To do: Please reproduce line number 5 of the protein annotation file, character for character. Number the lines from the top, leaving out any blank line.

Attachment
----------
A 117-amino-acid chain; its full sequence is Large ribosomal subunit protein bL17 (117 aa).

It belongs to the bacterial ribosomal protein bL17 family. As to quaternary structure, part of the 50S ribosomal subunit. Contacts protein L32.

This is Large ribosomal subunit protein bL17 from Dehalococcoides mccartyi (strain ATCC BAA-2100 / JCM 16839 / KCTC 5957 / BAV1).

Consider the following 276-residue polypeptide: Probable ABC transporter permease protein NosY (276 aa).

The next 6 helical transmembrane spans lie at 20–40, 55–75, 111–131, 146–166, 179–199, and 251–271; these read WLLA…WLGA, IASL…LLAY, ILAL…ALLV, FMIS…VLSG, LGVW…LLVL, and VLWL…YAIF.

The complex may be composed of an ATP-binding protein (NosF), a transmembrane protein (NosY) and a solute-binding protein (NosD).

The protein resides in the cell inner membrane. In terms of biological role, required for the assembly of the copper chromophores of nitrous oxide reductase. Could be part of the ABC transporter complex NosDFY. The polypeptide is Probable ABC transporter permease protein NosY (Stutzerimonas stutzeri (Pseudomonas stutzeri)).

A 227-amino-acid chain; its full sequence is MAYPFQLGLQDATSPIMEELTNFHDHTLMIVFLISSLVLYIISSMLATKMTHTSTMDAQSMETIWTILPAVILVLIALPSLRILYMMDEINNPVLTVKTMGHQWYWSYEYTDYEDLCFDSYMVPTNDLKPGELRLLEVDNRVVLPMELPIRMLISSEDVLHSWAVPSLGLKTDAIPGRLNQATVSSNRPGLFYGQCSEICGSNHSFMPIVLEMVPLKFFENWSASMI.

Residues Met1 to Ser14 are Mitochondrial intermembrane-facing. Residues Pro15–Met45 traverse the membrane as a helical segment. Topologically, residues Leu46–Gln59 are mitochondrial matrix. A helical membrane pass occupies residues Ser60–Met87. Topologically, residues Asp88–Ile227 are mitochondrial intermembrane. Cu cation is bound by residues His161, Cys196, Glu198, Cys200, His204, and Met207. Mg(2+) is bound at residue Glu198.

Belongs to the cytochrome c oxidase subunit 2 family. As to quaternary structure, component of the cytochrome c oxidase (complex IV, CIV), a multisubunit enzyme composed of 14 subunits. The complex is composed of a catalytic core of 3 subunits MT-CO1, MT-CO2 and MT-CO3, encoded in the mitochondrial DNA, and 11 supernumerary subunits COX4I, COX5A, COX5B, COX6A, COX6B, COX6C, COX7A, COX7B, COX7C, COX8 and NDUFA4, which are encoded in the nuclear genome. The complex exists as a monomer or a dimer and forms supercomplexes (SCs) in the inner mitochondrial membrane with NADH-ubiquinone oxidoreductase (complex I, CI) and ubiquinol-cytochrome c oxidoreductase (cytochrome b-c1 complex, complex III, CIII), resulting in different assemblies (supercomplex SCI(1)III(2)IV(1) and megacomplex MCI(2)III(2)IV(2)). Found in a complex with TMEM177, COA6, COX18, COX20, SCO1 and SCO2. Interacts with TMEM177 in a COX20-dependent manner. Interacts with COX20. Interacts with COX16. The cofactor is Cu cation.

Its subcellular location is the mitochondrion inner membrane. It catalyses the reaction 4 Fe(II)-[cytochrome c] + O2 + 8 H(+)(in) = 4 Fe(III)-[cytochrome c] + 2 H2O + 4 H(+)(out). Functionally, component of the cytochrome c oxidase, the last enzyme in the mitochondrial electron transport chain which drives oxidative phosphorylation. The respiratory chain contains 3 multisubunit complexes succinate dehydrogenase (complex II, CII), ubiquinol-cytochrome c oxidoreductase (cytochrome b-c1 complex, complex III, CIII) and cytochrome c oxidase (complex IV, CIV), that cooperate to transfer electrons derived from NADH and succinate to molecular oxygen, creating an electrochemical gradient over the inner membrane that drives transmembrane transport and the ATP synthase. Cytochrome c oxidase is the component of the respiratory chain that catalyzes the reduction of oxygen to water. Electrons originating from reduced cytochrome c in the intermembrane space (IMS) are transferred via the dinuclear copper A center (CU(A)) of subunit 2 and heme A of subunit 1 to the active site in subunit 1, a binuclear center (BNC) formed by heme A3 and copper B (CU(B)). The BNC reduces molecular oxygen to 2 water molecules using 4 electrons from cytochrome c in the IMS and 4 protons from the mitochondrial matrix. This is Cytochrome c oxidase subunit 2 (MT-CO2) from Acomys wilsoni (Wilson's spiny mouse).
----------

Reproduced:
The next 6 helical transmembrane spans lie at 20–40, 55–75, 111–131, 146–166, 179–199, and 251–271; these read WLLA…WLGA, IASL…LLAY, ILAL…ALLV, FMIS…VLSG, LGVW…LLVL, and VLWL…YAIF.